15) Kindle book segment
Same story here as for ebooks. If you’ve got enough content for an ebook, you’ve probably got enough content for a Kindle book. An established blog could create a Kindle book for beginners to attract new people to their work, then offer ebooks on more advanced subjects on their site in exchange for email addresses.
16) Case study segment
This is just one more twist on using a blog post in a larger piece of content. Case studies continue to be one of the most effective content marketing formats. If you haven’t tried one for your business yet, that might be a good content form to test this month.
17) Whitepaper segment
Same principle here as with case studies and ebooks, but with the more technical twist that white papers are known for. Sometimes us bloggers end up researching extensively for a post, but we can only use about a third of that research in the final version. If that’s happened, consider framing a whitepaper around the research the blog post couldn’t fit.
18) Audio file or podcast segment
If you’ve got a podcast you need content for, adding a segment to each podcast about your latest blog post is a no-brainer.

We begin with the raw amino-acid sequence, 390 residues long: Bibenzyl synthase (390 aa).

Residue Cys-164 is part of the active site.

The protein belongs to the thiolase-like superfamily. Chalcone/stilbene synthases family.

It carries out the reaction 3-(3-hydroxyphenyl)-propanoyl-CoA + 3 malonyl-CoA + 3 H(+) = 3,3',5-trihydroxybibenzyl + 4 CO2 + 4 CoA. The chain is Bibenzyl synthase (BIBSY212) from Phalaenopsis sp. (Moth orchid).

Jon Loomer added an audio version of this post right below the header image.
19) LinkedIn publishing, Medium and others
There are many excellent places to republish content. LinkedIn publishing, Medium and Business to Community are just a few. Many bloggers get more exposure from the posts they publish on LinkedIn than they get on their own sites.
20) As a segment in a course
This is one last twist on the “use your blog posts as segments in larger content” play. We talked about using posts in autoresponder content at the beginning, but you can also use posts in larger, gated membership programs or even Udemy courses. Or you can publish a trimmed down version of the post for the public and offer it as a teaser to a paid membership program. If people join the membership program, then they get the more detailed version of the post.
So those are 20 (or more!) ways to squeeze every possible drop out of the content you create. Just remember to pick evergreen subjects your readers will love, and always start with a blog post that deserves this much attention.
How are you reformatting your content? Which formats seem to work best? Let us know in the comments.
20 Ways to Repurpose a Blog Post is a post from: GetResponse Blog – Email Marketing Tips
The post 20 Ways to Repurpose a Blog Post appeared first on GetResponse Blog – Email Marketing Tips.